Question: What do the Hurlbut affidavits say about the Spalding manuscript and the Book of Mormon?

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Question: What do the Hurlbut affidavits say about the Spalding manuscript and the Book of Mormon?

Hurlbut's affidavits regarding the Spalding manuscript consist of interviews with family and associates of Solomon Spalding

Claimant Claims

Artemas Cunningham

  • Claimed to have "partially examined" the "Mormon Bible."
  • Claimed that Spalding's manuscript was called "Manuscript Found."
  • Claimed "to remember the name of Nephi" as the "principal hero."

Nahum Howard

  • Claimed to have "lately read the Book of Mormon."
  • Claimed that it was the same as Spalding wrote, "except the religious part."'

Henry Lake

  • Claimed to have recently "commenced reading [The Book of Mormon] aloud."
  • Claimed that Spalding's work frequently used the words "it came to pass."

John Miller

  • Claimed to have "recently examined the Book of Mormon."
  • Claimed that the Book of Mormon was "mixed up with scripture and other religious matter, which I did not meet with in the "Manuscript Found."
  • Claimed that "Nephi, Lehi, Moroni" were the "principal names" in Spalding's book.

Oliver Smith

  • Claimed that "Nephi and Lehi were by [Spalding] represented as leading characters."
  • Claimed that Spalding included "no religious matter" in his book.
  • Claimed that "I obtained the book [of Mormon], and on reading it, found much of it the same as Spalding had written."

John Spalding

(Brother of Solomon Spalding)

  • Claimed to have "recently read the Book of Mormon."
  • Claimed that Spalding's book was entitled The Manuscript Found.
  • Claimed that the book attempted to show that the American Indians are the descendents of the Jews.
  • Claimed that the leaders of the group were called "Nephi" and "Lehi."
  • Claimed that the book described two nations called the "Nephites" and the "Lamanites."
  • Claimed that the people described in Spalding's book buried their dead in large mounds.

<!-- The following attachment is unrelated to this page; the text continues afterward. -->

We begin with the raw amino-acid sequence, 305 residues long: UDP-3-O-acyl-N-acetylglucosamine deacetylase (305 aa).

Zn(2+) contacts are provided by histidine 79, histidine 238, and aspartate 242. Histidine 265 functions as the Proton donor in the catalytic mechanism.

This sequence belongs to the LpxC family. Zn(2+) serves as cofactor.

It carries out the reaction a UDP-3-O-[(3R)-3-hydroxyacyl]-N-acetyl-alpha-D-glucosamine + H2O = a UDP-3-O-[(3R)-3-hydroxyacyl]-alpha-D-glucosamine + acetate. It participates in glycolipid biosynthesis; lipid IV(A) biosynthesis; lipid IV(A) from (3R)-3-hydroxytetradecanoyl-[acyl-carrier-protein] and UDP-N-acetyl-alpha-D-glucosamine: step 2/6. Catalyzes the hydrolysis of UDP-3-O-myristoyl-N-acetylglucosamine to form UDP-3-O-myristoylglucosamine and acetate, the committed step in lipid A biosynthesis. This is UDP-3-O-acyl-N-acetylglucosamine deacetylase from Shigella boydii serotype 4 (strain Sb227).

• Claimed that many sentences in Spalding's book began with "it came to pass."

Martha Spalding

(wife of Solomon Spalding)

  • Claimed that she had "read the Book of Mormon."
  • Claimed that the Book of Mormon was based upon Spalding's story.
  • Claimed that "the names of Nephi and Lehi are yet fresh in my memory, as being the principal heroes of his tale."
  • Claimed that Spalding's characters separated into two nations, "one of which was called Lamanites and the other Nephites."
  • Claimed that Spalding's tale told of the dead "being buried in large heaps was the cause of the numerous mounds in the country."
  • Claimed that Spalding's manuscript used the words "it came to pass."

Aaron Wright

  • Claimed that the Book of Mormon following the Spalding story, "excepting the religious matter."
  • Claimed that "the names more especially are the same without any alteration."

Commentary

Most of the Spalding-related affidavits make very similar claims, such as the repeated statements that "Nephi" and "Lehi" figured prominently in Spalding's story

Most of the Spalding-related affidavits make very similar claims, such as the repeated statements that "Nephi" and "Lehi" figured prominently in Spalding's story and that the person making the claim had "recently" read the Book of Mormon and recognized it as being similar to Spalding's work. The recovered Spalding manuscript, however, bears no resemblance to any of these claims. For this reason, critics who support the Spalding theory have assumed the existence of a second Spalding manuscript, despite absolutely no evidence to support this.

The Spalding theory requires that Sidney Rigdon secretly meet Joseph Smith before the organization of the Church

The Spalding theory requires that Sidney Rigdon secretly meet Joseph Smith before the organization of the Church, and provide him with the Book of Mormon manuscript. John Stafford, oldest son of William Stafford was asked about this:

Q — If young Joseph — Smith , Jr. — was as illiterate as you say, Doctor, how do you account for the Book of Mormon?
A — "Well, I can't; except that Sidney Rigdon was connected with them."
Q — Was Rigdon ever around there before the Book of Mormon was published?
A — "No; not as we could ever find out. Sidney Rigdon was never there, that Hurlbut, or Howe, or Tucker could find out."
Q — Well; you have been looking out for the facts a long time, have you not, Doctor?
A — "Yes; I have been thinking and hearing about it for the last fifty years, and lived right among all their old neighbors there more of the time."
Q — And no one has ever been able to trace the acquaintance of Rigdon and Smith, until after the Book of Mormon was published, and Rigdon proselyted by Parley P. — Pratt, in Ohio?
A — "Not that I know of.""
— John Stafford, cited in William H. Kelly, "The Hill Cumorah, and the Book of Mormon," Saints' Herald 28 (1 June 1881): 167.[1]

See also:

  • Matthew Roper, "The Mythical "Manuscript Found" (Review of: Who Really Wrote the Book of Mormon? The Spalding Enigma)," FARMS Review 17/2 (2005): 7–140. off-site

Notes

  1. Dan Vogel (editor), Early Mormon Documents (Salt Lake City, Signature Books, 1996–2003), 5 vols, 2:123–124.)